Using hostapd behind the AP (on the wired side)

Bryan J. Smith b.j.smith
Tue Sep 27 07:20:05 PDT 2005

Jan L?hr <listen at> wrote:
> Usually you use VPN-based approaches in this scenario.

I understand this.  But there might be scenarios where there
is a sister board to the AP board.

> Why do you want to use WPA?

It's not just to offer WPA, but a variety of authentication
mechanisms, including a more traditional RADIUS server.

Remember, we're not just looking to support standards-based
APs and STAs, but also proprietary ones.  Ones where the
vendor could use various options.  But we'd like to stick
with standards-based ones (WPA, 11i, RADIUS) by default.

> AFAIK WinXP is the first Win32 / Win64 actually
> supporting WPA - and there are hardly any applications
> supporting non-PSK WPA shipped with wlan cards.

Even WPA-PSK would be nice for starters.

> AFAIK wpa_supplicant/Win32 is in development and if
> you follow this list, you'll find problems refering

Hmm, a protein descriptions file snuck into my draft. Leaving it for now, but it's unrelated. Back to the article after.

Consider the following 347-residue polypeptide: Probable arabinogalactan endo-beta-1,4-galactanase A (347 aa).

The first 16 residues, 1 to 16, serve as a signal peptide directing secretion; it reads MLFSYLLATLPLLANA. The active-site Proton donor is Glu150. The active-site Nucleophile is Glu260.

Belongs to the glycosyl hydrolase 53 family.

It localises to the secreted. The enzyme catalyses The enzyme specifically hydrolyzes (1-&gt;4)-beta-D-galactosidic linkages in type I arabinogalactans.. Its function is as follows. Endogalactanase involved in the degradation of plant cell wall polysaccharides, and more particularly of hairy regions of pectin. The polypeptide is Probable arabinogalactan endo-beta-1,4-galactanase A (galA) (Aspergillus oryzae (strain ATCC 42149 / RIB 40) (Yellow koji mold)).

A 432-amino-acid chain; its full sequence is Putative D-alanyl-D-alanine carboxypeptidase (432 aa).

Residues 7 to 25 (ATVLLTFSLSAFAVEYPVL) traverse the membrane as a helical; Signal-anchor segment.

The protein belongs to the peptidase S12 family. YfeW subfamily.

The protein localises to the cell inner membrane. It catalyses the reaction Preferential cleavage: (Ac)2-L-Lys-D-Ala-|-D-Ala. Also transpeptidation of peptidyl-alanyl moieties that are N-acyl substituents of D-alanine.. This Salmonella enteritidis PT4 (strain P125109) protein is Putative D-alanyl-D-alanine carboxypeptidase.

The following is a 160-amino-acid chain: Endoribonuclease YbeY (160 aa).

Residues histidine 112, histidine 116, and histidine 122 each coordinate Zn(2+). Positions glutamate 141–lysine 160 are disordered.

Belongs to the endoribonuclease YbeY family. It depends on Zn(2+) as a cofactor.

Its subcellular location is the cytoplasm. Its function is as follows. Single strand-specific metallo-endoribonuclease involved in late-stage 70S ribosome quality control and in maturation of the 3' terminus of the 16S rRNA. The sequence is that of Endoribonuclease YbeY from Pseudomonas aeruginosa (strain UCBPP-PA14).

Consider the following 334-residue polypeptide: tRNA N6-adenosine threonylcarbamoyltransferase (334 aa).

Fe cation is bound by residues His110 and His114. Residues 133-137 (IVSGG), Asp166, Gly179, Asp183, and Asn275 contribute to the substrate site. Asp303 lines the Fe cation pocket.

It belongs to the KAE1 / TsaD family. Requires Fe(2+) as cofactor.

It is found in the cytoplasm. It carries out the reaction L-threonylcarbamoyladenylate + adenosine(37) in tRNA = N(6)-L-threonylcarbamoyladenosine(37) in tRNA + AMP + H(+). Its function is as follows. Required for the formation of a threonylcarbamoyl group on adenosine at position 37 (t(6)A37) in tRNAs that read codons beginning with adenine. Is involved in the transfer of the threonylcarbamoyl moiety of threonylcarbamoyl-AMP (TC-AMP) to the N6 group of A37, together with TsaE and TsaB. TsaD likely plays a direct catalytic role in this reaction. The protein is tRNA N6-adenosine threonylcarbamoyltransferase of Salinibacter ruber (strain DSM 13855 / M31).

> some cards.

Yep, already noted that supplicant.  It would also be
something that could complement this solution.

> What is a "standard AP" in you opinion?

Something that is servicing 802.11a/b/g STAs.

> AFAIK freeradius is an independent project not covered by
> hostap.

I understand this.  But I also noted various capabilities in
hostapd as well.

> A lot of people use IPSec for these issues.

Yeah, I've been trying to argue such.

> So - why don't you do this?

We don't have our own radio yet to mass produce.
We're still relying on different vendors for those.

Furthermore, we have already, and we are still further
developing our capabilities that are geared towards mesh
(eventually 802.11s) augmentation.  That means no centralized
AS, but a localized AS, possibly to each AP, with
peer-to-peer replication.

What we're looking for is a codebase so we can support a
number of additional protocols, including WPA/802.11i.

> I guess most people just get appropriate hardware and have
> less problems.

And most people aren't dealing with 802.11 that goes 10 miles
and is a mesh, with no centralized back-end.  ;->

I.e., I'm not some SOHO geek trying to build an AP.  I'm a
developer further developing our peer-to-peer authentication
framework.  Not only for our products, but in a way that
would be useful for future 802.11s developments.

Bryan J. Smith                | Sent from Yahoo Mail
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